The original Escondido group read Chew Volume 1: Tasters Choice by John Layman (author) and Rob Guillory (illustrator). This title received a good review from the group with the all too rare “all thumbs up” from everyone. The conversation started with the art style Guillory chose. Points where made as to the analogous color schemes having meaning at different points of the story and different colors being used for the elements of the story, including intense action, character development, or backgrounds. It’s also worth noting that the cartoonish style the illustrator used made it easier to read the story in which there are many instances of cannibalism (the lead character, a detective, gets psychic impressions from what he eats). This discussion easily transitioned to the writing, and how we felt connected to the protagonist as he slowly overcomes his fear of eating dead things to get a lead. Layman does use a lot of tongue in cheek (no pun intended) dialogue, as well as hints to governmental conspiracy theory. In the end, the first volume of Chew left us all wanting more from a title a lot of us had not already read.
For the month of September we will read: Kill or be Killed Volume 1 by Ed Brubaker (author), Sean Phillips (artist), and Elizabeth Breitweiser (color artist).
In August, Escondido 2 read Spider-Man: Kraven's Last Hunt by J.M. DeMatteis and Mike Zeck. Group members enjoyed this tale once they realized it was more of a story about Kraven than it was about Spider-Man. One of Spidey’s long-time adversaries, Kraven thinks he's finally succeeded in beating the webslinger and burying him once and for all … but it’s hard to kill a spider. Originally published in the 1990s, the artwork format was unfamiliar to many of the group members that are used to reading current comic books. The penciling work previewed at the back of the book was stunning. Group members agreed that the story could have been read with just the penciling and it would have been fantastic. The psychological similarities, themes, and crossovers of Kraven, Spider-Man, and Vermin were intriguing: A combination of man, beast, and where the two meet.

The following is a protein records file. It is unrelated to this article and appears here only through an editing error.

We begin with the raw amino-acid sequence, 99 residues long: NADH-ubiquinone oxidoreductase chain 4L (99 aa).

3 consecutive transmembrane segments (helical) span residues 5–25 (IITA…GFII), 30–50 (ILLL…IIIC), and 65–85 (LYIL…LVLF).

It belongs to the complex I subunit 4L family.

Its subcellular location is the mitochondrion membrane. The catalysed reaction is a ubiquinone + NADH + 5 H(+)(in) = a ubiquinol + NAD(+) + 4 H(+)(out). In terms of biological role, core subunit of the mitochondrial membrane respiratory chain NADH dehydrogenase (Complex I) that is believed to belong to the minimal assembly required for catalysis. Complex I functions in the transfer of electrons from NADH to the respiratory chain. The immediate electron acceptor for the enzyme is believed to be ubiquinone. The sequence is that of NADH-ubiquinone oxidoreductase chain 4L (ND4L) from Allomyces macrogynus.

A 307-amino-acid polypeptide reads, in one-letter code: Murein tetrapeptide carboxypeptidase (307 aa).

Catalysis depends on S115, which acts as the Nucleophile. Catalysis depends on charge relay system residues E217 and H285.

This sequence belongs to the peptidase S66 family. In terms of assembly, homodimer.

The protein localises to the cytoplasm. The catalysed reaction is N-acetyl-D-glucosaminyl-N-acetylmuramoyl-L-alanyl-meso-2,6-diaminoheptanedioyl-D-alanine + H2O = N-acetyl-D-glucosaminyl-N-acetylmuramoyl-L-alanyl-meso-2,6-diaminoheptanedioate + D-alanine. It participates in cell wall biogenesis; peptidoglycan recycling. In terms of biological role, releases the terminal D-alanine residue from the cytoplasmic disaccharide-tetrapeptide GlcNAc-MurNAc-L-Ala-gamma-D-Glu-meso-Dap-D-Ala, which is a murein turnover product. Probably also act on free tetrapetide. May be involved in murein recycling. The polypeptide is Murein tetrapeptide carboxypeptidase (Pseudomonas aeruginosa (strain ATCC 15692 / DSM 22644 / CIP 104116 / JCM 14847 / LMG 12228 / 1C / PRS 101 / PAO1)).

In September, Escondido 2 will read Batwoman: Elegy by Greg Rucka and J.H Williams III.
In August the La Jolla group read Coda Volume 1 by Simon Spurrier and Matias Bergara. The group loved the art and color; it was bright and surprising for a post- apocalyptic story. The story pulled the reader right in and was a tale of journey and what comes along the way for an antisocial former bard trying to save the soul of his wife. We enjoyed the play on magical creatures and learned to expect the unexpected. The group agreed to continue with this series and looks forward to what volume two has in store for us.
Our continuation book for the month was Deadly Class Volume 3 by Rick Remender and Wes Craig. We were all excited to jump back into our favorite group of student assassins and see what type of trouble they would be getting up to in this volume. The pace of the book was fast and the group enjoyed the speed and ease of following along with the group and on their journey. We had a lively discussion if Maria was truly dead and how we would miss her character and the art that accompanied her. The group is looking forward to volume 4 to see if Marcus continues his downward mental spiral and what might happen next.
For September, La Jolla will be reading Unnatural by Mirka Andolfo and Y the Last Man Volume 5 by Brian K Vaughan and Pia Guerra.